Following the dismal performance at the Champions Trophy I argued that a new approach was needed, that England needed to play two spinners in the Caribbean and that they had to play Monty Panesar. Michael Yardy looked troubled with the bat and average with the ball in his handful of appearances in an England shirt. If England are to play two spinners, one must be a wicket taker and Monty is certainly that. Four parts of the jigsaw are now in place.

Finally, I also argued that Chris Tremlett should be in the side. Surprisingly he now gets his chance following a year of troublesome injuries. However, he must play. Tremlett spent a lot of time working on the mental side of his game with Warne over the past two years and he has emerged a more threatening bowler. He will not let England down and has good control unlike Sajid Mahmood. He can also bat to a reasonable standard. Perhaps Broad could have had more success than Anderson in the Caribbean and on the current Australian pitches, but bringing in three new bowlers would have been a big change with the World Cup so near.

Ultimately, Anderson is a seasoned campaigner and knows the one day game well. Jon Lewis performed fantastically in England, but it remains to be seen whether he is up to standard abroad. Mahmood still needs more county cricket to develop, whilst Plunkett has not played for nearly two thirds of a year. In summary then I am happy with the bowling, but would have campaigned for Broad’s inclusion in the squad, along with Simon Jones when fit, for Plunkett and Mahmood.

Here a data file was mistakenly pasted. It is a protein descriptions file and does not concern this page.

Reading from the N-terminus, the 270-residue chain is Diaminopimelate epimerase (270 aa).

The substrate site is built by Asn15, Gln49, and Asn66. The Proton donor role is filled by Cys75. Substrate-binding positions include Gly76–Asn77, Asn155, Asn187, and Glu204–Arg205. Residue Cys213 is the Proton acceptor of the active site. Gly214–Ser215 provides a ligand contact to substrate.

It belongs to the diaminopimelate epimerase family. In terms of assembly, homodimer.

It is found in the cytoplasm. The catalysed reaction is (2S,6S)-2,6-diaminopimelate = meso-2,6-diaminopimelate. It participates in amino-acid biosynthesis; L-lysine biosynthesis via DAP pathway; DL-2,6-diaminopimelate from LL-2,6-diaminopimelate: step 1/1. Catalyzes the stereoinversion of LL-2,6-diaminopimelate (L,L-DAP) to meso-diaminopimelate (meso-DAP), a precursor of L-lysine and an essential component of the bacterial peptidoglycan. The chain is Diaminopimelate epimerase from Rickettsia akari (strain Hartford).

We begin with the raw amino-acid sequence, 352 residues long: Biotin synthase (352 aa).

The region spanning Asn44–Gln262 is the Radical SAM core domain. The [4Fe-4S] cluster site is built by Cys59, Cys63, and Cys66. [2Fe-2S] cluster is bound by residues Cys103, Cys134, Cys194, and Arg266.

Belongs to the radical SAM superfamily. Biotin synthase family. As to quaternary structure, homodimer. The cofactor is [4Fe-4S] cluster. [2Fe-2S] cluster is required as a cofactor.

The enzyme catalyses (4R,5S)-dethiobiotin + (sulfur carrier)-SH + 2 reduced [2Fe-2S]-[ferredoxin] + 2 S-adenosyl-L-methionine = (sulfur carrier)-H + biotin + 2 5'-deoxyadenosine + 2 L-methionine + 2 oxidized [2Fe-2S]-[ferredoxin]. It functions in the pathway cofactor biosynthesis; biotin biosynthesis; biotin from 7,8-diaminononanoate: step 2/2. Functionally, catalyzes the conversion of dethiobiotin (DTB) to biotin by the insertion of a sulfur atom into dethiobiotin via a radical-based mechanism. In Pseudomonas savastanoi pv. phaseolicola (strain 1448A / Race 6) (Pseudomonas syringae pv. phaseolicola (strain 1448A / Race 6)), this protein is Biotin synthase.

To the batting now and I am also reasonably satisfied. Michael Vaughan will hopefully open and bring a lot to the game with his captaincy, though England must be certain of his fitness. He should though retire from ODI’s after the World Cup to prolong his Test career. I suspect that had Trescothick been fit Vaughan may have done so already. With Vaughan back there is hopefully a shot maker in the top three, with Strauss and Bell looking to build their innings more.